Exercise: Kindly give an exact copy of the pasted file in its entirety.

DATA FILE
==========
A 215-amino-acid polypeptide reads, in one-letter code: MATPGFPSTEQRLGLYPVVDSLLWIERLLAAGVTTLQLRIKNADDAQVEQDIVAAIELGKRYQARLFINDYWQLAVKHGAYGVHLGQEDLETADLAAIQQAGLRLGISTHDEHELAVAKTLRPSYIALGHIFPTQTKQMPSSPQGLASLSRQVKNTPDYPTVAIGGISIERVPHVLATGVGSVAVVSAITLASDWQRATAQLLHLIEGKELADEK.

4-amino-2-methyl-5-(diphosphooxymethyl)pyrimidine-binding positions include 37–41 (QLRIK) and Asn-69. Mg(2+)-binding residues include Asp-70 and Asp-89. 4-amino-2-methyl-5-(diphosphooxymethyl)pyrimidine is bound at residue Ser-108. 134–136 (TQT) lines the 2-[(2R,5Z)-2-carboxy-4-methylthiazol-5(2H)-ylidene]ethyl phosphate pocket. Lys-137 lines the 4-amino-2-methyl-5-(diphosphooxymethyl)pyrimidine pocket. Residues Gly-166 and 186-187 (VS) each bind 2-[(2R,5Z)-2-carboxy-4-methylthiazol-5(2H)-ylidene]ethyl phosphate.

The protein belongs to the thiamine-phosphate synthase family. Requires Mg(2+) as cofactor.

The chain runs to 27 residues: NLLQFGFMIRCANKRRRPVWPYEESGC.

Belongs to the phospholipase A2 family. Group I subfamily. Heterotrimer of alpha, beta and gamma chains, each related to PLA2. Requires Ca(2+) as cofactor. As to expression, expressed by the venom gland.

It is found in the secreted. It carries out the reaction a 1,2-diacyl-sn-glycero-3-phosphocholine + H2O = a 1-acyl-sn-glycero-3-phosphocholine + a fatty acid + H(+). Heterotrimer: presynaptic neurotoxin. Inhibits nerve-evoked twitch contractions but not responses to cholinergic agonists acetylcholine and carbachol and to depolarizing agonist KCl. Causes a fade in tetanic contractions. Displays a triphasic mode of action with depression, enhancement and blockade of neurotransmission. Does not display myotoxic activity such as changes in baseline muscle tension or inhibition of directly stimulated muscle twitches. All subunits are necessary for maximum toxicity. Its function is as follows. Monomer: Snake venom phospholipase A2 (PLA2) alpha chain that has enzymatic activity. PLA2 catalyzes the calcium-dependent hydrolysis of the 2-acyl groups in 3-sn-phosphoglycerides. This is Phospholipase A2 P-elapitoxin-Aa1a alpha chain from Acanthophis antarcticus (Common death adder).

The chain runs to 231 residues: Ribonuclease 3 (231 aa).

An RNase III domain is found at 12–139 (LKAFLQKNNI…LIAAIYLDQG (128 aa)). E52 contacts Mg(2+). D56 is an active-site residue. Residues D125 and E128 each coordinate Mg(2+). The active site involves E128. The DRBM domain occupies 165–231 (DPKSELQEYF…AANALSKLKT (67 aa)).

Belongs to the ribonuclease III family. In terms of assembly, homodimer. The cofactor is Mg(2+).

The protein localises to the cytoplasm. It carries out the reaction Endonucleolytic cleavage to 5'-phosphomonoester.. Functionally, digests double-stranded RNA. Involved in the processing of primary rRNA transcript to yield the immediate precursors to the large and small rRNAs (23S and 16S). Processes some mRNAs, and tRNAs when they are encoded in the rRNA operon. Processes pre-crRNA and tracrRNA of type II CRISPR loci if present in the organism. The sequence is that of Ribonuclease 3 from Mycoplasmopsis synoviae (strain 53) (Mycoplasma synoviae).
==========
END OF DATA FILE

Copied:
A 215-amino-acid polypeptide reads, in one-letter code: MATPGFPSTEQRLGLYPVVDSLLWIERLLAAGVTTLQLRIKNADDAQVEQDIVAAIELGKRYQARLFINDYWQLAVKHGAYGVHLGQEDLETADLAAIQQAGLRLGISTHDEHELAVAKTLRPSYIALGHIFPTQTKQMPSSPQGLASLSRQVKNTPDYPTVAIGGISIERVPHVLATGVGSVAVVSAITLASDWQRATAQLLHLIEGKELADEK.

4-amino-2-methyl-5-(diphosphooxymethyl)pyrimidine-binding positions include 37–41 (QLRIK) and Asn-69. Mg(2+)-binding residues include Asp-70 and Asp-89. 4-amino-2-methyl-5-(diphosphooxymethyl)pyrimidine is bound at residue Ser-108. 134–136 (TQT) lines the 2-[(2R,5Z)-2-carboxy-4-methylthiazol-5(2H)-ylidene]ethyl phosphate pocket. Lys-137 lines the 4-amino-2-methyl-5-(diphosphooxymethyl)pyrimidine pocket. Residues Gly-166 and 186-187 (VS) each bind 2-[(2R,5Z)-2-carboxy-4-methylthiazol-5(2H)-ylidene]ethyl phosphate.

The protein belongs to the thiamine-phosphate synthase family. Requires Mg(2+) as cofactor.

The chain runs to 27 residues: NLLQFGFMIRCANKRRRPVWPYEESGC.

Belongs to the phospholipase A2 family. Group I subfamily. Heterotrimer of alpha, beta and gamma chains, each related to PLA2. Requires Ca(2+) as cofactor. As to expression, expressed by the venom gland.

It is found in the secreted. It carries out the reaction a 1,2-diacyl-sn-glycero-3-phosphocholine + H2O = a 1-acyl-sn-glycero-3-phosphocholine + a fatty acid + H(+). Heterotrimer: presynaptic neurotoxin. Inhibits nerve-evoked twitch contractions but not responses to cholinergic agonists acetylcholine and carbachol and to depolarizing agonist KCl. Causes a fade in tetanic contractions. Displays a triphasic mode of action with depression, enhancement and blockade of neurotransmission. Does not display myotoxic activity such as changes in baseline muscle tension or inhibition of directly stimulated muscle twitches. All subunits are necessary for maximum toxicity. Its function is as follows. Monomer: Snake venom phospholipase A2 (PLA2) alpha chain that has enzymatic activity. PLA2 catalyzes the calcium-dependent hydrolysis of the 2-acyl groups in 3-sn-phosphoglycerides. This is Phospholipase A2 P-elapitoxin-Aa1a alpha chain from Acanthophis antarcticus (Common death adder).

The chain runs to 231 residues: Ribonuclease 3 (231 aa).

An RNase III domain is found at 12–139 (LKAFLQKNNI…LIAAIYLDQG (128 aa)). E52 contacts Mg(2+). D56 is an active-site residue. Residues D125 and E128 each coordinate Mg(2+). The active site involves E128. The DRBM domain occupies 165–231 (DPKSELQEYF…AANALSKLKT (67 aa)).

Belongs to the ribonuclease III family. In terms of assembly, homodimer. The cofactor is Mg(2+).

The protein localises to the cytoplasm. It carries out the reaction Endonucleolytic cleavage to 5'-phosphomonoester.. Functionally, digests double-stranded RNA. Involved in the processing of primary rRNA transcript to yield the immediate precursors to the large and small rRNAs (23S and 16S). Processes some mRNAs, and tRNAs when they are encoded in the rRNA operon. Processes pre-crRNA and tracrRNA of type II CRISPR loci if present in the organism. The sequence is that of Ribonuclease 3 from Mycoplasmopsis synoviae (strain 53) (Mycoplasma synoviae).